One of the most remarkable details of a fatal collision earlier this month involving a tractor trailer and a Tesla electric car operating in self-driving mode was the fact that the car apparently mistook the side of the truck for the sky.
As Tesla explained in a public statement following the accidental death, the car's autopilot was unable to see "the white side of the tractor trailer against a brightly lit sky"—which is to say, it was unable to differentiate the two.
The truck was not perceived as a discrete object, in other words, but as something indistinguishable from the larger spatial environment. It was more like an elision, a continuation of the sky by deceptive means.
Examples like this are tragic, to be sure, but they are also technologically interesting, in that they give momentary glimpses of where robotic perception has failed. Hidden within this event, then, are lessons not just for how vehicle designers and computers scientists alike could ensure this never happens again, but also precisely the opposite: how we could design spatial environments deliberately to deceive, misdirect, or otherwise baffle these sorts of semi-autonomous machines.
For all the talk of a "robot-readable world," in other words, it is interesting to consider a world made deliberately illegible to robots, using materials chosen for their ability to throw-off 3D cameras or jam LiDAR, for example, either through excess reflectivity or unexpected light-absorption.
Last summer, for a piece in New Scientist, I interviewed a Georgia Tech robotics researcher named John Rogers. Rogers pointed out that the perceptual needs of robots will have more and more of an effect on how architectural interiors are designed and built in the first place. Quoting that article at length:
In a detail that has implications beyond domestic healthcare, Rogers also discovered that some interiors confound robots altogether. Corridors that are lined with rubber sheeting to protect against damage from wayward robots—such as those in his lab—proved almost impossible to navigate. Why? Rubber absorbs light and prevents laser-based navigational systems from relaying spatial information back to the robot.
Mirrors and other reflective materials also threw off his robots' ability to navigate. "It actually appeared that there was a virtual world beyond the mirror," says Rogers. The illusion made his robots act as if there were a labyrinth of new rooms waiting to be entered and explored. When reflections from your kitchen tiles risk disrupting a robot's navigational system, it might be time to rethink the very purpose of interior design.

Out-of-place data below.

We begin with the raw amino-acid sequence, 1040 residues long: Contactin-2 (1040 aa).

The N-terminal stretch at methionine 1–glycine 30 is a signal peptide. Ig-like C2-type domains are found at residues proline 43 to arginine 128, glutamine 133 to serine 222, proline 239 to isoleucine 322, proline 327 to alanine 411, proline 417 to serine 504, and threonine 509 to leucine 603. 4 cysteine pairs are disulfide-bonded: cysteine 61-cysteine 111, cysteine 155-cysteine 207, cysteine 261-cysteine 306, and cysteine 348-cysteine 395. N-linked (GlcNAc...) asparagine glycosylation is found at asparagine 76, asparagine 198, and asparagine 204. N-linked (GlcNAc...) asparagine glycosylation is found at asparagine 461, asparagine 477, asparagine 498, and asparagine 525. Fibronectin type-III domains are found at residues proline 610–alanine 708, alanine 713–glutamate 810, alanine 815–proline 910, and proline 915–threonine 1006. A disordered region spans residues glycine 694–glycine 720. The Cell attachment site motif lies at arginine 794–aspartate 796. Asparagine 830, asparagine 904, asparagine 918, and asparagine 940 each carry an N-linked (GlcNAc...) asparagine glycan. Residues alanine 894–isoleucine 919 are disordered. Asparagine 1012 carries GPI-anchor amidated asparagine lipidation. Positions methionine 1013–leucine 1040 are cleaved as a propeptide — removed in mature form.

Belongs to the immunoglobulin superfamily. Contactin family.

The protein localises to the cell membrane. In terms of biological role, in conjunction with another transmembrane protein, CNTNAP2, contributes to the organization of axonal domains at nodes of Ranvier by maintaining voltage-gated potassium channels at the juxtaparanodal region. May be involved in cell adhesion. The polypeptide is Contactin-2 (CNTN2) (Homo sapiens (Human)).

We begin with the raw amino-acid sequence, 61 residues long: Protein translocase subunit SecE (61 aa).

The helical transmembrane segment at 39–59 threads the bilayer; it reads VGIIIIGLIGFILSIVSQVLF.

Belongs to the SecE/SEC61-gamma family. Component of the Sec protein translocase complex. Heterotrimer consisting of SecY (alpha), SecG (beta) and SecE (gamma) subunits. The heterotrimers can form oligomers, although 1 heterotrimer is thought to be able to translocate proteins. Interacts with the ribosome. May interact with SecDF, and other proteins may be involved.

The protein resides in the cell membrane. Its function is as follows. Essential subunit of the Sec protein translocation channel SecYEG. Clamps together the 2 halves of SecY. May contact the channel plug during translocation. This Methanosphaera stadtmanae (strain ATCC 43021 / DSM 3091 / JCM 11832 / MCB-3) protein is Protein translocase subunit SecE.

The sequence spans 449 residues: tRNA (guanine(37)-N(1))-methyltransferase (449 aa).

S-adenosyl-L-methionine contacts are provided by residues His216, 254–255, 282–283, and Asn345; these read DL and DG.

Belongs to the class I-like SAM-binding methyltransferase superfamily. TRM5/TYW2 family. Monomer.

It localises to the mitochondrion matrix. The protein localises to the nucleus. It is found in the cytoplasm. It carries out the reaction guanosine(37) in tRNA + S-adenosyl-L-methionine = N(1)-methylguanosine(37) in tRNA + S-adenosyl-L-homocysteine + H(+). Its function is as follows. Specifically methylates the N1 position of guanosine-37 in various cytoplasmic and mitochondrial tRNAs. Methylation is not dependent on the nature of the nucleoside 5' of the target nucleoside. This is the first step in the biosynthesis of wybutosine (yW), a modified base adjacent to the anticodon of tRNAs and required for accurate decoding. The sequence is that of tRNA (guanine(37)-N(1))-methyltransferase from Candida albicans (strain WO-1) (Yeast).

I mention all this for at least two reasons.
1) It is obvious by now that the American highway system, as well as all of the vehicles that will be permitted to operate on it, will be remade as one of the first pieces of truly robot-legible public infrastructure. It will transition from being a "dumb" system of non-interactive 2D surfaces to become an immersive spatial environment filled with volumetric sign-systems meant for non-human readers. It will be rebuilt for perceptual systems other than our own.
This video from Mobileye, which has developed some of the tech for Tesla's Autopilot, shows what the Israeli company's autonomous vehicle system sees.
2) Finding ways to throw-off self-driving robots will be more than just a harmless prank or even a serious violation of public safety. It will become part of a much larger arsenal for self-defense during war. In other words, consider the points raised by John Rogers, above, but in a new context: you live in a city under attack by a foreign military whose use of semi-autonomous machines requires defensive means other than—or in addition to—kinetic firepower. Wheeled and aerial robots alike have been deployed against you.
One possible line of defense—among many, of course—would be to redesign your city, even down to the interior of your own home, such that machine vision or other mechanized sensing systems are constantly confused there. You thus rebuild the world using light-absorbing fabrics and reflective ornament, installing projections and mirrors, screens and smoke. Or "stealth objects" and other radar-baffling architectural geometries. A military robot wheeling its way into your home simply gets lost there, stuck in a non-existent labyrinth of perceptual convolution and reflection-implied rooms that aren't really there.
I suppose the larger question here is this: If, today, a truck can blend in with the Florida sky, and thus fatally disorient a self-driving machine, what might we learn from this event in terms of how to deliberately confuse robotic military systems of the future?
We had so-called "dazzle ships" in World War I, for example, and the design of perceptually baffling military camouflage continues to undergo innovation today. But what is anti-robot architectural design, or anti-robot urban planning, even anti-robot public infrastructure, and how could it be strategically deployed as a defensive tactic in war?
An earlier version of this post was previously published on BLDGBLOG.